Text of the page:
Scrapping operations have begun at Strathearne Terminals, Hamilton, on the motortanker CONGAR (II) which latterly was operated by Johnstone Shipping Ltd., Toronto. As of mid-April, her stack and a large portion of her after cabin had been removed. CONGAR, of course, served Imperial Oil for many years on the east coast as IMPERIAL HALIFAX.
Several issues ago, we mentioned that Johnstone Shipping Ltd. was attempting to procure the Branch Lines tanker CEDARBRANCH (II) as a replacement for its retired CONGAR (II) which is presently being scrapped at Hamilton. This arrangement has now become a reality and CEDARBRANCH is now trading as (b) SECOLA under the ownership of Secola Shipping Limited, Toronto, an affiliate of Ship Repairs and Supplies Limited and Johnstone Shipping Ltd. Her name is taken from the words "Sea, Coast, Lakes", an indication of the varied service in which she will operate. CEDARBRANCH was built as a canaller in 1951 by Marine Industries Limited of Sorel, Quebec, and was lengthened to 284.6 feet in 1965 by her builders. A near-sister of WILLOWBRANCH (II) which was built the previous year at the same yard, she has been operated ever since by Branch Lines Limited. We wish her every success in her new career and hope that we shall see her often in her new colours.
The newest unit of the fleet of the Bethlehem Steel Corporation, Great Lakes Steamship Division, the 1,000-foot self-unloader LEWIS WILSON FOY, was christened on April 23rd at the Sturgeon Bay yard of Bay Shipbuilding. Due to enter service later in the 1978 navigation season, the FOY was originally to be named BURNS HARBOR in honour of the ore-receiving port on Lake Michigan but plans were changed before the ship was far along in construction.
Another Bethlehem boat much in the news of late has been the steamer SPARROWS POINT whose future was in considerable doubt as a result of the extensive damage which she suffered in an accident in the St. Lawrence Seaway late in the 1977 season. We are now pleased to report that, at the time of this writing, SPARROWS POINT is on the AmShip drydock at Lorain where full repairs are being put in hand. It seems, therefore, that SPARROWS POINT will remain in the Bethlehem fleet and will not be sold to another operator.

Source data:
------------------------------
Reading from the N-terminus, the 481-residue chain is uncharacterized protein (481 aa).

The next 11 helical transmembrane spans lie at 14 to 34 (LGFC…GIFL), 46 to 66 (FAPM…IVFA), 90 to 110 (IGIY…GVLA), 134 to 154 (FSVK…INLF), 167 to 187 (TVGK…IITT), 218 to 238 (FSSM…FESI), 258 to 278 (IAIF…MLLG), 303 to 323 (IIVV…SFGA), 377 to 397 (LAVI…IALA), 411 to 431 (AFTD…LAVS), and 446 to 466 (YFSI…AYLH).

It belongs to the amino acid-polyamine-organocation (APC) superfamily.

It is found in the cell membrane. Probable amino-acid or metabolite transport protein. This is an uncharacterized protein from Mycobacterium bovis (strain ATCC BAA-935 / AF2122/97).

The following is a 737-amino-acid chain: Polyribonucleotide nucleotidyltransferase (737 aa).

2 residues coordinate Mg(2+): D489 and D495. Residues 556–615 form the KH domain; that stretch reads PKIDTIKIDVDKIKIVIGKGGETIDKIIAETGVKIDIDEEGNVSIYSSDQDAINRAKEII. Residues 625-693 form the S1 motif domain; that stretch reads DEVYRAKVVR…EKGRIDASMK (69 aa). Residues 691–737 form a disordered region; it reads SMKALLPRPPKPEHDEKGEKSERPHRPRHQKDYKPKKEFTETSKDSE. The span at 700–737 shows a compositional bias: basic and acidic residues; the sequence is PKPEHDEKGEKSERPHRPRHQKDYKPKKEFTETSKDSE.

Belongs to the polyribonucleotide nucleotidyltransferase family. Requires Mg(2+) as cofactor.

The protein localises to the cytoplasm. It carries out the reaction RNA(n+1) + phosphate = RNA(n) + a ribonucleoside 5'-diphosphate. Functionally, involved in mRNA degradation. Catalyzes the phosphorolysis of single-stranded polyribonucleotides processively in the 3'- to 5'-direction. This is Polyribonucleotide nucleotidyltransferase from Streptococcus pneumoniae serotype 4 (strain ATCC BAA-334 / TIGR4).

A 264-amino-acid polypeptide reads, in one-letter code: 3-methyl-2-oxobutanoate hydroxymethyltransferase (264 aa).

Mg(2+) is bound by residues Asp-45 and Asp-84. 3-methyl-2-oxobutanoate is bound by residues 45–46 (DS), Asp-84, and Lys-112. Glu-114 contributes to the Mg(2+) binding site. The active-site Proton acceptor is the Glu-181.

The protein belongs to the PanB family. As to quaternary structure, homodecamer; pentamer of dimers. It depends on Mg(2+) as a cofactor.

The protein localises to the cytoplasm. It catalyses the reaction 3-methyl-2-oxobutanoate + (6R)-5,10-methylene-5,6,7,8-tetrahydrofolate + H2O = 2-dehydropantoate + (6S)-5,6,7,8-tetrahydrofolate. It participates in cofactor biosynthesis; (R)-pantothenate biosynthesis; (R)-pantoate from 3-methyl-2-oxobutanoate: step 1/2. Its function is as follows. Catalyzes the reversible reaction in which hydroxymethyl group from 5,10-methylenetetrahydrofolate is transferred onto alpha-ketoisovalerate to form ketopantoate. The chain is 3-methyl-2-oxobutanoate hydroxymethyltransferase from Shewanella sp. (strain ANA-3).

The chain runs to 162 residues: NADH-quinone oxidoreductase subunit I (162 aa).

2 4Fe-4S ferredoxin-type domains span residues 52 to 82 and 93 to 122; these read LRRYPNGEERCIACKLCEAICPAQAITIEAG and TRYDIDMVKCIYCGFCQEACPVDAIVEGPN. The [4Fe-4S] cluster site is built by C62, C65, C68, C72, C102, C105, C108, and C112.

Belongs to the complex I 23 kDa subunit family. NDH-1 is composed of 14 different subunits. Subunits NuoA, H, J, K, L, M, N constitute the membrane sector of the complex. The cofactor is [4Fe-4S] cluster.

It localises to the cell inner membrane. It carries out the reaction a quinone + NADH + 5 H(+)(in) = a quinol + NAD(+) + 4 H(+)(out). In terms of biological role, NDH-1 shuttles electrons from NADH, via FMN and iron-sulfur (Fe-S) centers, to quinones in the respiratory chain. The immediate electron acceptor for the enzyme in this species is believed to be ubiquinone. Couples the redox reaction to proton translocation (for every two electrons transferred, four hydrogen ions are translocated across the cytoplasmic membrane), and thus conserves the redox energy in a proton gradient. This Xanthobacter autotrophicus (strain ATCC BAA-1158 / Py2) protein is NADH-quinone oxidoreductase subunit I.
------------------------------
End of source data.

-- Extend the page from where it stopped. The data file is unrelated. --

Following the sale of RICHARD V. LINDABURY to the S. & E Shipping Corporation, Kinsman Lines, for whom she will operate as KINSMAN INDEPENDENT (II), many observers have been speculating as to whether the U.S. Steel Great Lakes Fleet would reactivate another vessel to serve as a replacement. Unfortunately, we must report that this will not be the case. During the 1978 navigation season, the "steel trust" will operate all the vessels which ran in 1977 with the exception, of course, of LINDABURY and of the 1923-built near-sister JOSHUA A. HATFIELD which will not fit out. Of the "Bradley" self-unloaders, all will run with the exception of the perennially-idle IRVIN L. CLYMER which still lies at Rogers City. Observers, therefore, need not look for the reactivation of any idle tinstackers, most of which will never again see operation, especially considering the new boats which the company will soon be adding to the fleet.
The on-again-off-again sale of the steam tanker IMPERIAL LONDON is definitely on as we go to press with this issue and a crew should shortly be arriving at Ramey's Bend to fit out the vessel for Caribbean service. Readers will recall that a similar sale of the boat during 1977 fell through after she had been taken all the way to Whitby for drydocking. It seems that the Honduran purchasers have now coughed up sufficient funds to persuade Marine Salvage Ltd. to part with IMPERIAL LONDON.
We understand that the American Steamship Company does not plan to fit out its steamer JOSEPH S. YOUNG (II) this season. The 554-foot YOUNG, (a) WILPEN (27), (b) DAVID P. THOMPSON (69), was built in 1907 at Ecorse and was converted to a self-unloader in 1957 while a unit of the fleet of the Pioneer Steamship Company. She was repowered in 1959 with a Unaflow engine.
Reproduced for the Web with the permission of the Toronto Marine Historical Society.